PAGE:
Sustainability and low environmental impact must be at the core of any new developments in the AgriFood sector. A promising solution involves using insects as an alternative protein source for animal feed, but also as food for human consumption.

A tiny solution to a big problem

The global population is expected to reach more than 9 billion by 2050. To accommodate demand, current crop production will need to double. The expansion of agriculture is hindered by land availability, water scarcity and climate change. At the same time, agriculture, and in particular, livestock production is a significant contributor to greenhouse gas emissions. With global protein consumption projected to increase over the next 30 years, and with meat and fish being key protein sources, sustainability and low environmental impact must be at the core of any new developments in the AgriFood sector.

As highlighted by the Food and Agriculture Organization of the United Nations (FAO) in their Edible insects report, a promising solution to address some of these challenges involves using insects as an alternative protein source for animal feed, but also as food for human consumption.

Currently, large areas of agricultural land are used to grow crops, such as soy, for livestock and aquaculture feed, competing for land and resources with human food production. These conventional protein sources are expensive, increasingly scarce, and have significant environmental impacts. Insects are rich in protein and fat and could be important sources of vitamins and minerals, making them a good alternative livestock feed.

Insects can be harvested from the wild or farmed. Insect production systems are efficient at converting organic matter into protein. In addition, insects can be fed on organic waste (e.g. food waste), converting it into a high protein and fat product, offering the opportunity to develop circular economy approaches. The combination of high protein content and low carbon footprint makes the use of insects as an alternative protein source for animal feed a promising solution to reduce the environmental impacts of agriculture.

The use of insects for human consumption is also receiving increased attention globally. Insects could substitute some of the protein we obtain from meat and fish. Edible insects are eaten in many parts of the world and research is focusing on ways to use processed insects, for example as flour, to produce nutritious food products. For example, an AgriTech Catalyst funded feasibility study was presented by Biopolymer Solutions Ltd during the Africa-UK AgriFood Innovation Missions 2020. The project investigated the use of locally processed insects in Africa to create a food product for human consumption. Other ongoing research in Africa is exploring the nutritional benefits of processed insect products, such as insect oil.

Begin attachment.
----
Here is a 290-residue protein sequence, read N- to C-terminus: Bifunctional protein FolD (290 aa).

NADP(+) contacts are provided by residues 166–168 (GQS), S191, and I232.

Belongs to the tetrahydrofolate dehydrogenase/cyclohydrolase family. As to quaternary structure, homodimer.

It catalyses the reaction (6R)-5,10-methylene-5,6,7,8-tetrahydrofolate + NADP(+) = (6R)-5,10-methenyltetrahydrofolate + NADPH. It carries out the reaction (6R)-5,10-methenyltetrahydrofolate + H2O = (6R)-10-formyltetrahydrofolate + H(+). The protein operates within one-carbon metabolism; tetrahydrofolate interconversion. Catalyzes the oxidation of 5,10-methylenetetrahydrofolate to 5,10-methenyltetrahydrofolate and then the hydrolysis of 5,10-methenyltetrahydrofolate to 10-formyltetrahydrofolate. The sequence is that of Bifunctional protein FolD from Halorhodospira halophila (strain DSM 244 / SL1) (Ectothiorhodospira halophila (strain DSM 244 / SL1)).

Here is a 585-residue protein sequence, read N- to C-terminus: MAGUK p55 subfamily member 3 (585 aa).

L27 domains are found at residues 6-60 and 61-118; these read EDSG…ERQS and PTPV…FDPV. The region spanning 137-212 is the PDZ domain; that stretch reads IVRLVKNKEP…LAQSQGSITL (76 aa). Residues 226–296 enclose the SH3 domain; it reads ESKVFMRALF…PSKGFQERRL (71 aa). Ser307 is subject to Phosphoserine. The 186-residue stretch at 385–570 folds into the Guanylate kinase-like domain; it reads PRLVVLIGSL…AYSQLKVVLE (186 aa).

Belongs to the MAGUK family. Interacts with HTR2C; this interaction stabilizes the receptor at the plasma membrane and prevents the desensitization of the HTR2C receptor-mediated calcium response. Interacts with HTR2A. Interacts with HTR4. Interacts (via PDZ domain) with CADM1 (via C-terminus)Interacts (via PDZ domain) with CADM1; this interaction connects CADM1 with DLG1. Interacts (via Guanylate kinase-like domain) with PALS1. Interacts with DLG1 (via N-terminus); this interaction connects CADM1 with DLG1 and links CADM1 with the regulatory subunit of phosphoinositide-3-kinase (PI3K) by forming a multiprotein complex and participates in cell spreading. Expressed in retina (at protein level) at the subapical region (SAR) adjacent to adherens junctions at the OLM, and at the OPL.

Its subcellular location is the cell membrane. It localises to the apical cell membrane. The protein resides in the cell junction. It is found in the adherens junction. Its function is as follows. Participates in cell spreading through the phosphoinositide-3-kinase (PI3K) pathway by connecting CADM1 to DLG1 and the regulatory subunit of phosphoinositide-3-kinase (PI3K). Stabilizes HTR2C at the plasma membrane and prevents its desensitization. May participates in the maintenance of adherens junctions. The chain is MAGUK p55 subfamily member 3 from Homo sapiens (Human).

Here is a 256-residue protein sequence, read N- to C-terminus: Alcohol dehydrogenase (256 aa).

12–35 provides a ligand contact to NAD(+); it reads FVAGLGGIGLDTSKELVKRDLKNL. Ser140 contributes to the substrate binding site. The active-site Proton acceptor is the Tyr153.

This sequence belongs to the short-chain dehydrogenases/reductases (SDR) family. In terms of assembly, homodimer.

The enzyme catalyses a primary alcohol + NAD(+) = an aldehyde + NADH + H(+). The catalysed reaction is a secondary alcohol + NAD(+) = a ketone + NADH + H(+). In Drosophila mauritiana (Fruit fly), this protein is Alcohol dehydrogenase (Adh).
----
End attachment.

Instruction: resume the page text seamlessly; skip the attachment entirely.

Innovation opportunities in Africa

The pig, poultry, and aquaculture industries are among the fastest growing agri-business sectors in many developing countries. However, current protein based feeds are limited in supply and costly. As such, there are significant opportunities for expansion of the farmed insect sector in Africa to support the growth of the livestock and aquaculture industry.

The development of new insect production technologies can provide opportunities to tackle multiple environmental and development challenges. One such case is the model adopted by Sanergy, a Kenyan based company that converts toilet waste into organic fertilizer using Black Soldier Fly larvae. Tackling different challenges, a team of researchers from Kenya, Rwanda, Tanzania and Uganda are investigating the nutrition and food security benefits that locusts may offer.  For months, locust swarms have impacted central and eastern Africa, the team aim to explore how to build sustainable businesses in the production of food and feed from locusts.

A range of insect species have traditionally been part of people’s diets in many countries across Africa, however there is limited understanding of the contribution of insects in food security and nutrition. There is a growing body of research on the nutritional value of traditional edible insects and on-going innovative product development.

Insect production in the UK

In the UK, innovation in insect production is growing and has received significant investment from UK Research and Investment (UKRI) in the last few years. A consortium called “Insectrial Revolution”, led by Entocycle, worth £10m was established in 2020 to develop the first industrial-scale insect farm in the UK. They will rear black soldier flies on food waste to develop high-protein, sustainable feed products.

The UK is experiencing growth in many aspects of the sector, including insect farming, breeding and feed product development. Legislation is an important factor that impacts the current direction of  growth and development of the UK sector. EU legislation considers insects as farmed animals, which means they cannot be fed with catering waste or animal manure, restricting the potential for using insects to recycle waste. This regulation allows processed insect protein to be used as feed in aquaculture and live insects in poultry, but not yet as feed for other livestock.

Find out more about insect protein 

If you are interested in insect protein and collaboration between the UK and Africa, sign up for our upcoming event “Insect protein – Innovation and collaboration opportunities for Africa and the UK” on 16th June.

The event will explore the opportunities for collaboration, innovation and knowledge sharing within the insect production sector across geographies. It’s part of AgriFood Africa Connect, which brings together innovative people and organisations across the UK and Africa.

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